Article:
FBI Storing Information on Activities Protected by the First Amendment, Memos Obtained by ACLU Show
FOR IMMEDIATE RELEASE
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NEW YORK – The FBI has been illegally using its community outreach programs to secretly collect and store information about activities protected by the First Amendment for intelligence purposes, according to FBI documents released today by the American Civil Liberties Union.
“The trust that community outreach efforts aim to create is undermined when the FBI exploits these programs to gather intelligence on the very members of the religious and community organizations agents are meeting with,” said Michael German, ACLU senior policy counsel and a former FBI agent. “The FBI should be honest with community organizations about what information is being collected during meetings and purge any improperly collected information.”
FOIA documents showing instances of inappropriate intelligence gathering include:
• San Francisco FBI memos, written in 2007 and 2008 by agents who attended Ramadan Iftar dinners under the guise of the FBI’s mosque outreach program, documenting participants’ names, conversations and presentations. The 2008 memo also recorded participants’ contact information and descriptions of their opinions and associations.
• A 2009 San Jose, Calif. FBI memo describing FBI participation in a career day sponsored by an Assyrian community organization. Agents detailed conversations with three community leaders and members about their opinions, backgrounds and charitable activities.
• A 2007 San Jose, Calif. FBI memo describing a mosque outreach meeting attended by 50 people representing 27 Muslim community and religious organizations, identifying each person by name and organization and analyzing their “demographics.”
“Except under certain special circumstances, the Privacy Act bars the FBI from maintaining records like these describing how Americans exercise their First Amendment rights to freedom of speech and association,” said Nusrat Choudhury, a staff attorney with the ACLU National Security Project. “Congress passed this law to prevent records obtained by the government for one purpose from being used for another reason without a person’s consent, but that is precisely what the FBI has done.”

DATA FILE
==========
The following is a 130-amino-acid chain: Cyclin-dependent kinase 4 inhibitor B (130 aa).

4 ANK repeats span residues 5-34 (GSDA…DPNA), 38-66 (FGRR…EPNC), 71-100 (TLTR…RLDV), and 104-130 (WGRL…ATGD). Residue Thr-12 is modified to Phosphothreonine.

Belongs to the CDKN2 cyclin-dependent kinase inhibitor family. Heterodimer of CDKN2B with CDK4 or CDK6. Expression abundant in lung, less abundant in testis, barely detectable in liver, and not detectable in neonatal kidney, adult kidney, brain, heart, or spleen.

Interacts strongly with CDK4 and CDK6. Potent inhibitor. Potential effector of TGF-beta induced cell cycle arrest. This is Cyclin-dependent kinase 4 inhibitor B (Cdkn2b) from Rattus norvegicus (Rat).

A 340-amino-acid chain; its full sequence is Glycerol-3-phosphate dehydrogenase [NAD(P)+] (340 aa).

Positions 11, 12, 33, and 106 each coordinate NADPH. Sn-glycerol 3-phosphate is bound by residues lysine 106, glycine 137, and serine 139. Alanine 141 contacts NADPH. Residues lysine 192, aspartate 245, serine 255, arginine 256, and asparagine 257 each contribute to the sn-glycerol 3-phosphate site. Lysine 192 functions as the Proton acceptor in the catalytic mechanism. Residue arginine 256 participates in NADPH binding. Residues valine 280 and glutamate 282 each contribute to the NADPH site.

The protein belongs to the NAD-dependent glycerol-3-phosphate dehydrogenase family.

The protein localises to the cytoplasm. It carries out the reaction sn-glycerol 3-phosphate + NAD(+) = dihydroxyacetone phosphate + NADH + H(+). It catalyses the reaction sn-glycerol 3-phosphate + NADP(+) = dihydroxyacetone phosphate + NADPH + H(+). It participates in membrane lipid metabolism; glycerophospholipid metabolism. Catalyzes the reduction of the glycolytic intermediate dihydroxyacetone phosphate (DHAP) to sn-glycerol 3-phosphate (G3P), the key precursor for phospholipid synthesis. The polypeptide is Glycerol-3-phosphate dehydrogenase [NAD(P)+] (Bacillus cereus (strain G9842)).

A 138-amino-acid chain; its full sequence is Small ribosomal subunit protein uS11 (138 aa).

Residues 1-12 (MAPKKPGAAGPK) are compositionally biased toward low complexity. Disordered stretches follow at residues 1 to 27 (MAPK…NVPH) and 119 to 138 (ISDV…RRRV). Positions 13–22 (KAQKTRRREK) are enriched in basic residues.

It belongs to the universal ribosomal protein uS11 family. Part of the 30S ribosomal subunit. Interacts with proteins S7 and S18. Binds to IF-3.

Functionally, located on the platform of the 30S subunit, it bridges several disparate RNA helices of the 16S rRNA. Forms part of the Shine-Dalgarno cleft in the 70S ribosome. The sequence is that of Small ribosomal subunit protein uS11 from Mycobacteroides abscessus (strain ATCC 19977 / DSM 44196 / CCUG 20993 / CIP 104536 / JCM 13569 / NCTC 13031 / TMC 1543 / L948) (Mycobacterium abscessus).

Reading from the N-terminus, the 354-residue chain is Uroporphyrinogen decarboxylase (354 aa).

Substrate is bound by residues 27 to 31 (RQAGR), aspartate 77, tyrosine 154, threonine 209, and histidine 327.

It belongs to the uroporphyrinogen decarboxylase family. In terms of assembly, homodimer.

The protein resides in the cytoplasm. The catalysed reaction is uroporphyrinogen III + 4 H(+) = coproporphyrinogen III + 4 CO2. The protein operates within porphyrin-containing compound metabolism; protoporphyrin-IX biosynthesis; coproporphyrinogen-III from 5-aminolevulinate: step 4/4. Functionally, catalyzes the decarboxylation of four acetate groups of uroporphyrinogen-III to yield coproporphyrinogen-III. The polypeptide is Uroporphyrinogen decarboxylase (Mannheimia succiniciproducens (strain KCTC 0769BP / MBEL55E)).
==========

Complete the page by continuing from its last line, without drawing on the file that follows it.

There is no indication in the FOIA documents that community members were informed that the FBI’s outreach activities were used for intelligence gathering purposes or could be potentially used to target these people and their organizations for investigations.
One of the organizations whose members were noted attending the mosque outreach meeting was the Muslim Community Association (MCA). “Like all Americans, we want to help the FBI. Now we feel betrayed,” said MCA Board Secretary Isa Shaw. “We support the idea of building trust through FBI community outreach programs, but the government should not be taking advantage of it to violate our First Amendment rights like this.”
The ACLU is calling on the Department of Justice Inspector General to investigate Privacy Act violations in the FBI’s San Francisco and Sacramento Divisions and to initiate a broader audit of FBI practices nationwide. It is also urging the FBI to stop using community outreach for intelligence purposes, to be honest with community organizations regarding what information is collected and retained during community outreach meetings and to purge all improperly collected information.
The request for these documents was made by the ACLU of Northern California, the Asian Law Caucus and the San Francisco Bay Guardian.
A detailed description of examples (with links to FOIA documents) showing the FBI's improper collection of information at community outreach meetings is available at: